Tonight I went upstairs to check on the girls and couldn’t stop watching them in their sleep – both so peaceful, so snuggly and sweet, the little one had her hands thrown up in complete surrender to the night’s slumber. I walked back down the 33 stairs, past the second floor laundry with nearly empty bins, through a vacuumed and mopped and dusted hallway, and started the first floor robotic vacuum even though the floors seemed clean enough. E’s backpack was by the door, the dishwasher was nearly through its cycle with clean bottles for school tomorrow, and I got out the ingredients to make blueberry scones, a family favorite around here. As I put the scones together, pushing each blueberry into the buttery dough, I thought about making another list on this blog of ten things that I am loving right now like I did a long time back. I’d list all of the above – the clean of a house that just hosted a little dinner party – that’s my favorite kind of clean – the “company’s-coming-over-kind-of-clean”. I’d list the dwindling laundry piles, the stacks of folded onesies and footed pj’s, sleeping angels who have been so for hours, freshly mopped floors. I’d list the look of the bench by the door that holds the purse and the backpack and the workbag and the diaperbag – stocked and ready, requiring no last minute dashes five minutes before school begins. I’d include the sound of a vacuum cleaner that doesn’t require me to push it, and the dust that I empty from it that I never even knew was there. Clean countertops with a handful of ingredients and a kitchen that smells of freshly zested lemons and all-purpose flour. Temperatures that make it comfortable enough to still walk barefoot in the house on those clean floors but cool enough to make you want to snuggle up under the covers next to another warm body later that night. Clean, comfortable, cozy. Those are what I’m loving right now.
And then M comes downstairs, frustrated to the core, and announces that he’s off to Lowe’s to get something that he needs to fix the sink – the simple repair that should have taken a few moments before his weekly basketball game, but has instead snowballed into two and a half hours and an errand nightmare. “Why is nothing ever simple?” he asks as he puts on his shoes and grabs his keys. I’m sorry for the annoyance of maintenance that real life requires, how it puts things on hold that you’d much rather do. Two minutes after he’s left I smell something odd, at first sweet, but quickly putrid and then I hear a soft thudding noise and a steady drip. It takes me a moment to locate the source, but I finally see it. E’s perfect pumpkin which we moved from the front porch to the table was changing before my very eyes. Still firm and round and orange on the outside, it had carefully masked the turmoil within. A leak had sprung from one side. As I scrunched up my nose in disgust at the smell of the liquid and reached for some paper towels to clean up the mess, the pumpkin exploded. Like the tales you were told in elementary school about that kid, that real kid, that once just spontaneously combusted and left nothing behind but a pile of smouldering ashes – that was what was happening to our pumpkin (minus the whole fireball sort of thing). It was absolutely disgusting, and the foul-smelling liquid poured out of it, and into every crevice of the kitchen table and then drip, drip, dripping onto the floor from a dozen different locations. I was so glad that he had already left for the hardware store – I thought if he were here he just might cry. After he returned to a cleaned up kitchen with a lingering smell I told him just that. He said that he wouldn’t have cried. He would have kicked that pumpkin right through the window. I tried to imagine cleaning up that mess, bits of glass among the smelly orange slime. A few days ago we received a letter from the IRS pointing out a mistake we had made on our tax returns. The tax returns that we had spent hours upon hours upon hours on before filing, painstakingly precise is my husband, and extremely organized to boot. Somehow we had failed to report $12.00 – perhaps interest on a small fund somewhere – who knows? That $12.00 omission tipped us from one bracket to another, reducing one of our major deductions by over $500.00. The irony was infuriating. To be so close to that tipping point (unaware, because who really understands where that tipping point is?), and then over the edge and owing more money. It would have been very clever to have purposefully stayed just barely under that line – like the friends I travelled with that would claim $399.00 worth of goods on their return flight to the states – challenging that $400.00 limit and the patience of the customs officials. Instead we were blissfully unaware, and now we get to give ourselves the gift of additional taxes for Christmas. Our roof is leaking. Work is slow. Swine flu. Diapers. Death. It’s easy to slip in the opposite direction of happiness, sometimes with something as simple as a leaky faucet or a rotting gourd.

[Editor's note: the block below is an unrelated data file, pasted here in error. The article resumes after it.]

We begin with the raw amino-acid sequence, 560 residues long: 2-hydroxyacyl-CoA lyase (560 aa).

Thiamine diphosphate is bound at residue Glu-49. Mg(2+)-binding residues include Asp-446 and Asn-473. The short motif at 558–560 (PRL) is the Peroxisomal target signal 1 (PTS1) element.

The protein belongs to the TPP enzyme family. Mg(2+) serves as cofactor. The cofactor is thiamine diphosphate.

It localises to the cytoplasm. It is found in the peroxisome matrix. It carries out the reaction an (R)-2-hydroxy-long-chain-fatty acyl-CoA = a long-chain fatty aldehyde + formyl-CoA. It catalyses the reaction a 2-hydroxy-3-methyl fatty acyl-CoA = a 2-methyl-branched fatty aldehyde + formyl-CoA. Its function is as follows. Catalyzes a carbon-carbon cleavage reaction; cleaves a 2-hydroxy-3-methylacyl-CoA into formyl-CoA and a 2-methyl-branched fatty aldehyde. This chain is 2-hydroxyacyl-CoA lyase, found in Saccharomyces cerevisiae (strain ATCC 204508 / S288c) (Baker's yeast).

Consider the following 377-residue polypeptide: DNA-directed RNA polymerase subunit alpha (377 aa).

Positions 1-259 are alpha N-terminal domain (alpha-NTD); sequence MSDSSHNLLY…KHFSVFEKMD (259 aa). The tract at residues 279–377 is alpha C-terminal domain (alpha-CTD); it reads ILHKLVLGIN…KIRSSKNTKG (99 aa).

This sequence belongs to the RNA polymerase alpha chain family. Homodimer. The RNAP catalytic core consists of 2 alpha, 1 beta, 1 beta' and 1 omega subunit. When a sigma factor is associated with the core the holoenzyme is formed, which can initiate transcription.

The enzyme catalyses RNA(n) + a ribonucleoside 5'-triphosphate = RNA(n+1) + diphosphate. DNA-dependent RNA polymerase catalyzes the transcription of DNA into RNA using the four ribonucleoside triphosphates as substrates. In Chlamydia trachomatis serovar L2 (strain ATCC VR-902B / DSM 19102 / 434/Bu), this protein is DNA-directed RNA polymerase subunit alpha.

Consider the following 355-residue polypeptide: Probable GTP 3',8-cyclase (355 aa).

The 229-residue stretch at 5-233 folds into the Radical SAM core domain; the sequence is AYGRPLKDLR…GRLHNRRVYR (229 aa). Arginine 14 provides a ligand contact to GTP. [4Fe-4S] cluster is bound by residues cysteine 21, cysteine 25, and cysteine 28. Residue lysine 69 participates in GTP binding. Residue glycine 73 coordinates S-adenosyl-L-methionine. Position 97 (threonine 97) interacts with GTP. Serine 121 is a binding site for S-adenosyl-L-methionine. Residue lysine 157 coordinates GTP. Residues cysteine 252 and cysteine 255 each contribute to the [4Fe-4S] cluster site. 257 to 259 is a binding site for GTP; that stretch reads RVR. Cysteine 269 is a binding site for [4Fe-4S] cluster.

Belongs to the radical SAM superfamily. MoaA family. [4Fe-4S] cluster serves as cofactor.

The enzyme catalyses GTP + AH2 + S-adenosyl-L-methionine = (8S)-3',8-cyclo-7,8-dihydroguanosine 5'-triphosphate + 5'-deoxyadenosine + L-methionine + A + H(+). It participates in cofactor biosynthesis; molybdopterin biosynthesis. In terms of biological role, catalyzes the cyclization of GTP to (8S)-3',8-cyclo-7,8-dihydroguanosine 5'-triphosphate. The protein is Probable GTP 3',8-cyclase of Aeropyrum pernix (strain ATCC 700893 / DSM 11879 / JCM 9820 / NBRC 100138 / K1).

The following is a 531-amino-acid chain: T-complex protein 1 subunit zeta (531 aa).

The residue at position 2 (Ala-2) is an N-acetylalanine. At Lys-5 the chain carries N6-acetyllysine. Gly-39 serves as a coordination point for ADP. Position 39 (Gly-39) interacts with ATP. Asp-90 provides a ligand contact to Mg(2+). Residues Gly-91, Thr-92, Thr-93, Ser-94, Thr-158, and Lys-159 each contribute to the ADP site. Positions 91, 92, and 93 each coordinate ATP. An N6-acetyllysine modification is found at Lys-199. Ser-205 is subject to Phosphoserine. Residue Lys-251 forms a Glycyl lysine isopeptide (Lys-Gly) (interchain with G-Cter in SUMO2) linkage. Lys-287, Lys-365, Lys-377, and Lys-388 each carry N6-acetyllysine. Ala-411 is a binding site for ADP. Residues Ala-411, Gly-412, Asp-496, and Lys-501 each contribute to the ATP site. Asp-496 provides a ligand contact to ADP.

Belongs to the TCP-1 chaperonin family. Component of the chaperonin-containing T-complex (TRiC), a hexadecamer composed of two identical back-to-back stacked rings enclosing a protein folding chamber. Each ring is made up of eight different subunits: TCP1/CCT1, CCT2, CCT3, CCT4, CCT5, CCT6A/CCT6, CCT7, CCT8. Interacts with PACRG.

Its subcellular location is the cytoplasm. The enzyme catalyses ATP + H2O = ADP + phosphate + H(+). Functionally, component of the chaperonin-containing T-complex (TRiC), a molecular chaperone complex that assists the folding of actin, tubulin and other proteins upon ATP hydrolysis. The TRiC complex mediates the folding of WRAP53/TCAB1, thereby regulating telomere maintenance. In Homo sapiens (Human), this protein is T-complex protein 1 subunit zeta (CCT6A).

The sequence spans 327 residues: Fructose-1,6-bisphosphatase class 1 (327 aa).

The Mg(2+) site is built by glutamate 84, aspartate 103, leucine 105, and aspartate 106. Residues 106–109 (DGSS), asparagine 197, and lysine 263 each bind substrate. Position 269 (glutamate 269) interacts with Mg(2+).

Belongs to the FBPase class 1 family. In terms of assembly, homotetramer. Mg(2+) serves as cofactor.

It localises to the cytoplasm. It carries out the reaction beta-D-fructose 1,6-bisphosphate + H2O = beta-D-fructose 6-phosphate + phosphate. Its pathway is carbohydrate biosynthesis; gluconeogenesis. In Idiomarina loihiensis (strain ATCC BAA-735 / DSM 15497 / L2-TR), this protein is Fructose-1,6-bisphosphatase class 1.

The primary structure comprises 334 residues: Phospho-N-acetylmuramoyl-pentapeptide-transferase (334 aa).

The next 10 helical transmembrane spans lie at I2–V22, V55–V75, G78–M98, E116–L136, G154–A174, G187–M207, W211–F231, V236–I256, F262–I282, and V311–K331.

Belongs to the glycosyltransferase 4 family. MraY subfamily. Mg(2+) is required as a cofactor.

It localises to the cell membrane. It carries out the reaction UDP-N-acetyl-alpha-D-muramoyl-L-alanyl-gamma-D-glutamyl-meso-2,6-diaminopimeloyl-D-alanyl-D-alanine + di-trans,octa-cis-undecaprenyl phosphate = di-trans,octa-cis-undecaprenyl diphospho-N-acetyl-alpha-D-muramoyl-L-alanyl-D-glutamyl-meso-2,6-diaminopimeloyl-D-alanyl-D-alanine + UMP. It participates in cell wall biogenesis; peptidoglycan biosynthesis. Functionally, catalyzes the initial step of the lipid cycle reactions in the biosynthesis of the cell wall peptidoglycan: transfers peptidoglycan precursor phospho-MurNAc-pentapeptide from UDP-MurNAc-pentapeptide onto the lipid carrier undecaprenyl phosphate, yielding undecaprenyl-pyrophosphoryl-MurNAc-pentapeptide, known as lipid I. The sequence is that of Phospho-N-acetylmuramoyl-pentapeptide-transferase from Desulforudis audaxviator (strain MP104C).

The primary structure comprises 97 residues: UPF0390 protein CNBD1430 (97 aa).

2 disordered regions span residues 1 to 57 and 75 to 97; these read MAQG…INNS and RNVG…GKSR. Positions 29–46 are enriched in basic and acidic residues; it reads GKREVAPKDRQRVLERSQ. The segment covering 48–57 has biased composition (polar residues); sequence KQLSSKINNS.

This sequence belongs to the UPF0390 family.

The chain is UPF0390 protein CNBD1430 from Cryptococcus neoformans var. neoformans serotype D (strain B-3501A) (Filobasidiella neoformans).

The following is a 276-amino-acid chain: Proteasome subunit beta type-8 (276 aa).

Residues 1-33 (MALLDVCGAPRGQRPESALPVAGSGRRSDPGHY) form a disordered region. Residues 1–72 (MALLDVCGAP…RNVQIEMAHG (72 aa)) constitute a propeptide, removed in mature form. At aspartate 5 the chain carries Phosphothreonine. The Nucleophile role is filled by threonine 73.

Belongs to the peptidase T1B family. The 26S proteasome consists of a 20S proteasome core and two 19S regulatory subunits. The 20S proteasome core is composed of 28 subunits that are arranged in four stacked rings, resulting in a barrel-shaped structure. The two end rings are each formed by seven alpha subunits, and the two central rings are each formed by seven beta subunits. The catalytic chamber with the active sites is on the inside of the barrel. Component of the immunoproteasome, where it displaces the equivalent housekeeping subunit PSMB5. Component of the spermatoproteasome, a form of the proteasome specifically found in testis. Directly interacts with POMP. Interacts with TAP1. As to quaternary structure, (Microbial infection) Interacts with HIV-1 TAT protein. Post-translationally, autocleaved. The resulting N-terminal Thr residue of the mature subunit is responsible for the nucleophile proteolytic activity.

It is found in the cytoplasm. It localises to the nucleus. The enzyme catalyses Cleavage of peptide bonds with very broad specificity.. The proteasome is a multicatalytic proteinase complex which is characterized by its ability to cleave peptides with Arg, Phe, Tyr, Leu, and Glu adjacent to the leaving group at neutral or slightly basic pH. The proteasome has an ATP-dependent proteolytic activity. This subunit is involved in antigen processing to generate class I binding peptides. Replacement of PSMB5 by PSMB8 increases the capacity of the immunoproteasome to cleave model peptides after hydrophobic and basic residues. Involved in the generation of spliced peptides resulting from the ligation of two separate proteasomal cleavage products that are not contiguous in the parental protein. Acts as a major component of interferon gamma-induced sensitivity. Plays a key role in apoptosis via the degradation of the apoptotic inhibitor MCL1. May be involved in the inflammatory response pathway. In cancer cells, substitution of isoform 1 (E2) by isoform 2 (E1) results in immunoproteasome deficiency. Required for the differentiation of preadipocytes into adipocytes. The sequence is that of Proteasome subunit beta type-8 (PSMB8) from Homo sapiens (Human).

But tomorrow there will be warm scones rising in the oven, we’ll brush our teeth at the upstairs sink for a few days while a new faucet ships our way, and we’ll listen to our six-year-old play her violin until she has blisters on her fingers because she loves it so much. We’ll read some Sandra Boynton to the baby and chapter books to the bigger one and eat fancy chocolates that were a gift from a friend under a blanket on the couch in a house that no longer smells like pumpkin. And think of ten things that we are loving right now with no effort at all.